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LONG CHAIN OF ABUSE

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My deepest heartfelt sympathy goes out to the victims and families of those who have fallen victim to the escalating murder cases being reported in our media these days.

It is impossible not to notice the cruel way women are murdered and at times, Eswatini seems like a nation of wife and girlfriend killers. Women and men are attached to each other, they even choose to live together, but there’s always a point where things can get ugly.  For women, however, ugly can mean violence. With so many ways for men to let off steam, why do they choose to kill? The shameless, untold fact is that plenty of these killers are just insecure. Too timid to bond with fellow men, they turn their partners into the lone confidantes of their gutted egos, protectors of their hidden fears and neurotic needs. They all look to women to soothe them, heal their wounds, carry the pain when they can’t. But for some of these guys who kill, especially these loners, they feel frustrated, hurt, and angry when their needs aren’t met.

I’m starting to think that maybe we need to start doing men empowerment campaigns as well. Most men think of violence as an immensely empowering experience. Power is always at the centre of their motives, they have a sense of entitlement. Even when they are not in a relationship with the woman, they just assume ownership just because she is a woman. Look at David Simelane, it is pretty obvious that he adores himself. He confessed to grossly killing all those women more than a decade ago, but he still hasn’t suffered the consequences of his actions. Instead, he is being fed and clothed and given attention in jail. What man would be discouraged from killing a woman if this one man who killed over 30 women hasn’t suffered for it?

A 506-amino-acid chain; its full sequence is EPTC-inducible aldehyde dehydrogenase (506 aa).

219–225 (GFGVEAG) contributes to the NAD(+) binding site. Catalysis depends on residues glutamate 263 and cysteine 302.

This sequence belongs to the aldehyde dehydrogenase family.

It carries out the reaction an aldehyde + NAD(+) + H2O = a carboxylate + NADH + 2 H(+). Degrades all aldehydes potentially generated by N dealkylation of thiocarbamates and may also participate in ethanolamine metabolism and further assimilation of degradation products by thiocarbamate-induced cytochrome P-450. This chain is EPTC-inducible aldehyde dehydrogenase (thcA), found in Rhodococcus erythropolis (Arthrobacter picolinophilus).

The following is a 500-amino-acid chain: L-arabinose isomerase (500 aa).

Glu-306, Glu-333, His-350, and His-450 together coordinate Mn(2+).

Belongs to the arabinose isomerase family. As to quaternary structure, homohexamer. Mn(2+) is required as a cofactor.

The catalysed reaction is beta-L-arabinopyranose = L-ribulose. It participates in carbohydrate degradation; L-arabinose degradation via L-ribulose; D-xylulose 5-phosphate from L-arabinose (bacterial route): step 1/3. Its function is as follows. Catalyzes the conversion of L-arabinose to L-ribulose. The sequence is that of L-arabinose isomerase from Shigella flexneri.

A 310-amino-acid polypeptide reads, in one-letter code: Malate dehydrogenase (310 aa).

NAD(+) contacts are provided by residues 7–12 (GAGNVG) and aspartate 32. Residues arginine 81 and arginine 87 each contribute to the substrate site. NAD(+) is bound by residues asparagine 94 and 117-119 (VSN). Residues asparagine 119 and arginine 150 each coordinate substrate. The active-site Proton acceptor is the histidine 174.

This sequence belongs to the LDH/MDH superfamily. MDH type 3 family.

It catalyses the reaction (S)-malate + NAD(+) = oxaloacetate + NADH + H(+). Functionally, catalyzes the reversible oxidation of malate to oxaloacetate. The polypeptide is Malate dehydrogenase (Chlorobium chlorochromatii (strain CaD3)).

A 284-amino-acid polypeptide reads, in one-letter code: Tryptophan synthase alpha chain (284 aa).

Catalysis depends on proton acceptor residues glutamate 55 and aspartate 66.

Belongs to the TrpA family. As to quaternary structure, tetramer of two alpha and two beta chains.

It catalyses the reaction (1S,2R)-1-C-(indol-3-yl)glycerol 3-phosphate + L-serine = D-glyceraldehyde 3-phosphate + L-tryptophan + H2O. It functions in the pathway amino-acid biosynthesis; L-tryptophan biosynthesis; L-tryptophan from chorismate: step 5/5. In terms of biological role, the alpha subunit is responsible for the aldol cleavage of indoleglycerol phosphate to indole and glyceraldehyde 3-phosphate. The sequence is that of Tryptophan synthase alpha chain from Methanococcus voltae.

While we can tirelessly lash out at men who kill women, we should not turn a blind eye on the fact that women are also doing nothing about it. It is hard to imagine how seriously women have taken the vows, ‘till death do us part’.
If one could do a follow up on all the murder cases reported daily, one would sadly find out that there was a steady indication of abuse and violence way before the actual killing. Abuse does not start when the man hits a woman hard enough to leave bruises or kill her. It starts when he raises his voice at her, treats her like a doormat, raises his hand and eventually hits her. What we see and read in the newspapers is the end result of a long chain of abuse on the same woman who never did anything about it, and eventually ends up dead. The women who watch the abuse from a distance do nothing about it either, ‘as long as it’s not me’. Every Swati can attest to at least once in their life hearing someone say the words, ‘Tibi tendlu, or kubindvwa kubonwa,’. But for how long will this cruelty against women go on, until women go extinct?

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